The great goal for many of the South African people appears to be America. Many people we met told us they want to come here. Those who would remain, it seems, would reinvent the nation as the U.S.A.
Music by Mariah Carey, Tevin Campbell and Michael Jackson, and American soap operas, situation comedies and news programs dominate South African airwaves.
Cape Town has seen a festering of American-style shopping malls, populated by teenagers in American clothes.
I found myself caught in this identity struggle. Blacks often spoke Zulu to me, then answered my befuddlement with wonder that I, a black man, could be from America. Is there apartheid in America, some asked. Racism is everywhere, I would reply.
Whites I met treated me differently from their black fellow citizens, especially after they heard my accent—colored now by 15 years of living in America.
On entering a Cape Town convenience store one day, a bejeweled white woman behind the counter was at once indifferent to and wary of me. But when I opened my mouth, her face lit up.
“You are an American,” she asked and answered her own question.
This occasion called for no words and I didn’t offer any, just a studied grin that serves me well in situations like this. At this point, I could ask her for anything in the world—except for, maybe, her daughter’s hand in marriage—and she would gladly have given it. Then, she confounded me.
“Take me with you,” she said to me, I suspect only half jokingly.
And so, in Africa—unlike Illinois—it was all right to be an American black. Or so I began to believe.
It wasn’t until a howling mob of neo-Nazi thugs objected to my presence at their April 28 rally that I realized that, to some, only my color matters. Afrikaner Resistance Movement thugs, armed with assault weapons, encircled and attacked me.
Rowena Baird, one of two interpreters with us that day, would later question my judgment for standing so close to the front with other reporters, photographers and TV crews there to cover the rally.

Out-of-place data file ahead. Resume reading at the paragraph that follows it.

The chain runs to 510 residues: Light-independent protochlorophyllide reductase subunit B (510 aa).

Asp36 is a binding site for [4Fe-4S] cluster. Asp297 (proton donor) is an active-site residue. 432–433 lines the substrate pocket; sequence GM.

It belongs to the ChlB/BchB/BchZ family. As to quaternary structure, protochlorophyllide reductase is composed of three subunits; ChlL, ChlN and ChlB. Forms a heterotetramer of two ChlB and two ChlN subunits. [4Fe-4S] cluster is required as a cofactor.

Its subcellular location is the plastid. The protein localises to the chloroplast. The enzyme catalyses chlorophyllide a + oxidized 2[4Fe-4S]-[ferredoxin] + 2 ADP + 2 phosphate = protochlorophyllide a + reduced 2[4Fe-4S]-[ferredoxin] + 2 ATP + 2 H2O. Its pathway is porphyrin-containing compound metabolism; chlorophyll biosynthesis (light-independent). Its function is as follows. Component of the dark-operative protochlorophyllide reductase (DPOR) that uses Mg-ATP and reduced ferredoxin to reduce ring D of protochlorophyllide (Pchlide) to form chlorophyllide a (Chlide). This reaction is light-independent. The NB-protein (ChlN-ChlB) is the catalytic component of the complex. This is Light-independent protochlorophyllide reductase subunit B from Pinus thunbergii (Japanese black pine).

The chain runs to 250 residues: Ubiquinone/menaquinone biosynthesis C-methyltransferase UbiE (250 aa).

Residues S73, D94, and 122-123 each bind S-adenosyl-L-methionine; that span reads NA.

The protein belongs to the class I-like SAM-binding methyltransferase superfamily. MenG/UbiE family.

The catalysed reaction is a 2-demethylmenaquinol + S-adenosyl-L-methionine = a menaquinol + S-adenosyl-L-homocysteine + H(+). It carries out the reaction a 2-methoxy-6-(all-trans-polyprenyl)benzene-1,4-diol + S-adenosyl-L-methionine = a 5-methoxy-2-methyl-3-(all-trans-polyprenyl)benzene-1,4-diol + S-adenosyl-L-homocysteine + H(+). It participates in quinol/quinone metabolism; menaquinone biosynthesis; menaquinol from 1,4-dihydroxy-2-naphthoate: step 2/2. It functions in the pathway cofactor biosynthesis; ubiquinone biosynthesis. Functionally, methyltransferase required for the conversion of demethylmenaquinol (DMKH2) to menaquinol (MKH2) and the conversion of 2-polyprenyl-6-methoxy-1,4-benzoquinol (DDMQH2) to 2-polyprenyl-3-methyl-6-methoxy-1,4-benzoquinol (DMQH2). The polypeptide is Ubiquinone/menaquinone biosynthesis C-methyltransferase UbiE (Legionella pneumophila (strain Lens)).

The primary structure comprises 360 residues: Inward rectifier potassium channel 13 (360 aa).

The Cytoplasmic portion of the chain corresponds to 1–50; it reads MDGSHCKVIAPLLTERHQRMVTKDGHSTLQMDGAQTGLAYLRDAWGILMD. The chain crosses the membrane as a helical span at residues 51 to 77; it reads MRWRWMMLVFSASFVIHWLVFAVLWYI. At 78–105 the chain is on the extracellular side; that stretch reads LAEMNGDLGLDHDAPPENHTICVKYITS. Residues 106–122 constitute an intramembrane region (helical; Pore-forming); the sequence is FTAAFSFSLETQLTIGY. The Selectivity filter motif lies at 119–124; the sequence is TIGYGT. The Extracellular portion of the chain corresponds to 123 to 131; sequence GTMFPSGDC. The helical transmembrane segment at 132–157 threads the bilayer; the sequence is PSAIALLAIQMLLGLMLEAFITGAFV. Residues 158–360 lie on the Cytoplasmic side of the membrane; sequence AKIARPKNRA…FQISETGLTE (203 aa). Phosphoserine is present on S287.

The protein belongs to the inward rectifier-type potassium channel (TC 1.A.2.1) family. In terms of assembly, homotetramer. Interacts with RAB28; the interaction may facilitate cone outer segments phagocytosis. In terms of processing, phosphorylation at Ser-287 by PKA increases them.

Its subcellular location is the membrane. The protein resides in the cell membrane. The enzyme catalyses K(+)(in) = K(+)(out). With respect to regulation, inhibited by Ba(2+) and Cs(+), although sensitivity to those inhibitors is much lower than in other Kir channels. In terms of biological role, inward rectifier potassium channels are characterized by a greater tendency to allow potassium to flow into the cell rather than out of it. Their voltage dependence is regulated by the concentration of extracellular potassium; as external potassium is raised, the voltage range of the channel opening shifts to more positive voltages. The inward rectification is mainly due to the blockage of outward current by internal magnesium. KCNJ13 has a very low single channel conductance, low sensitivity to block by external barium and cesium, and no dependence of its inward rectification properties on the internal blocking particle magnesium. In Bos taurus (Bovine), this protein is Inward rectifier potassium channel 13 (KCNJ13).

“You still think of yourself as a reporter, not as a black man,” she said to me.
Though I have lived in America for 15 years and learned very well the different dances people here are so good at doing around the issue of race, the attack on my by neo-Nazis was an awakening.
When South African whites treated me with kindness because they saw me as an “American,” not an African, they took away a little of my humanity. The hateful ones among them gave me back my African-ness. But at what price? I don’t know.
My awakening is not, for me, a road-to-Damascus experience and it won’t force me to significantly alter my view of the world. I did not come away with a deeper racial understanding, or identity, for instance.
My South African odyssey merely heightened my awareness of my different selves. And reminded me that everyone I meet in this life will inflict upon me their own definitions of who I am. But I am only comfortable with my own definition: journalist.
I am back home now, in New York. On my flight to JFK Airport, I found myself dwelling on my other home, in Africa. I arrived at my New York City apartment to find waiting for me a letter from my mother.
Unbeknownst to me, she had seen me recently. On television.
“Dear son Michael,” he letter began. “I received your letter on the 29th of April. On that same day, I saw you being molested on television. I was so sad. I thank God that you were not arrested or shot. I have registered your name in a prayer group and you are prayed for everyday,” she continued. “Please take good care of yourself.”
I’ll do that. I also know that I’ll be back home in Africa this fall to visit my mother.
Michael O. Allen is a Daily News reporter.